• Pain, numbness, or coldness in the extremity operated upon.

  • Discoloration of the nail beds (they become blue or gray) of the extremity operated upon.

  • Signs of infections (fever, pain, inflammation, redness, or persistent bleeding).

EXERCISES

RANGE OF MOTION (ROM) AND STRETCHING EXERCISES - Shoulder Instability, Posterior, Surgery For Phase I: Immediately After Immobilization

These exercises may help you restore your shoulder mobility once your physician has permitted you to begin moving your shoulder. Most people will begin these exercises between 2 and 6 weeks after their injury. Your starting time will depend on the severity of your injury and the stabilization of your healing tissues. While completing these exercises, remember:

  • Restoring tissue flexibility helps normal motion to return to the joints. This allows healthier, less painful movement and activity.

  • An effective stretch should be held for at least 30 seconds. A stretch should never be painful. You should only feel a gentle lengthening or release in the stretch.

  • During your recovery, avoid activity or exercises which bring your right / left elbow across your body (including sleeping on your opposite side). These positions stress the tissues which are trying to heal.

ExitCare Image ROM - Pendulum

  • Bend at the waist so that your right / left arm falls away from your body. Support yourself with your opposite hand on a solid surface, such as a table or a countertop.

  • Your right / left arm should be perpendicular to the ground. If it is not perpendicular, you need to lean over farther. Relax the muscles in your right / left arm and shoulder as much as possible.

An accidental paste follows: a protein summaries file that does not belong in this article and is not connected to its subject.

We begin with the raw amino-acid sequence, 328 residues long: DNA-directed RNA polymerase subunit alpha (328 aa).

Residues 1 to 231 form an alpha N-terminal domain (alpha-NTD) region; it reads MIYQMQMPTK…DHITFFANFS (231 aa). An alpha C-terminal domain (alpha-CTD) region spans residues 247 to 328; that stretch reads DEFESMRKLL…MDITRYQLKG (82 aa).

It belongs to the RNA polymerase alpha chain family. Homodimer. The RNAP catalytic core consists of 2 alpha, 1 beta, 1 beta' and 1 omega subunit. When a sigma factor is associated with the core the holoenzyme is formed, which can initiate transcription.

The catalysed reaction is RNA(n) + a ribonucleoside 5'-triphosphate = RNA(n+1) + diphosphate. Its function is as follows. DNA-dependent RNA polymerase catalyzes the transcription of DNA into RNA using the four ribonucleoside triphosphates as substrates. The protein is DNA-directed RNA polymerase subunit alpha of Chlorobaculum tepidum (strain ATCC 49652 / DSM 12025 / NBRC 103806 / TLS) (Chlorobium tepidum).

• Gently sway your hips and trunk so they move your right / left arm without any use of your right / left shoulder muscles.

  • Progress your movements so that your right / left arm moves side to side, then forward and backward, and finally, both clockwise and counterclockwise.

  • Complete __________ repetitions in each direction. Many people use this exercise to relieve discomfort in their shoulder as well as to gain range of motion.

Repeat __________ times. Complete this exercise __________ times per day.

ExitCare Image STRETCH – Flexion, Seated

  • Sit in a firm chair so that your right / left forearm can rest on a table or on a table or countertop. Your right / left elbow should rest below the height of your shoulder so that your shoulder feels supported and not tense or uncomfortable.

  • Keeping your right / left shoulder relaxed, lean forward at your waist, allowing your right / left hand to slide forward. Bend forward until you feel a moderate stretch in your shoulder, but before you feel an increase in your pain.

  • Hold right / left seconds. Slowly return to your starting position.

Repeat __________ times. Complete this exercise __________ times per day.

ExitCare Image STRETCH – Abduction, Supine

  • Stand with good posture. With an underhand grip on your right / left and an overhand grip on the opposite hand, grasp a broomstick or cane so that your hands are a little more than shoulder-width apart.

  • Keeping your right / left elbow straight and shoulder muscles relaxed, push the stick with your opposite hand to raise your right / left arm out to the side of your body and then overhead. Raise your arm until you feel a stretch in your right / left shoulder, but before you have increased shoulder pain.

  • Try to avoid shrugging your right / left shoulder as your arm rises by keeping your shoulder blade tucked down and toward your mid-back spine. Hold __________ seconds.

  • Slowly return to the starting position.

Repeat __________ times. Complete this exercise __________ times per day.

ExitCare Image STRETCH – External Rotation

  • Tuck a folded towel or small ball under your right / left upper arm. Grasp a broomstick or cane with an underhand grasp a little more than shoulder width apart. Bend your elbows to 90 degrees.

  • Stand with good posture or sit in a firm chair without arms.

  • Use your strong arm to push the stick across your body. Do not allow the towel or ball to fall. This will rotate your right / left arm away from your abdomen. Using the stick turn/rotate your hand and forearm away from your body. Hold __________ seconds.

Repeat __________ times. Complete this exercise __________ times per day.

ExitCare Image ROM - Internal Rotation

  • Using underhand grips, grasp a stick behind your back with both hands.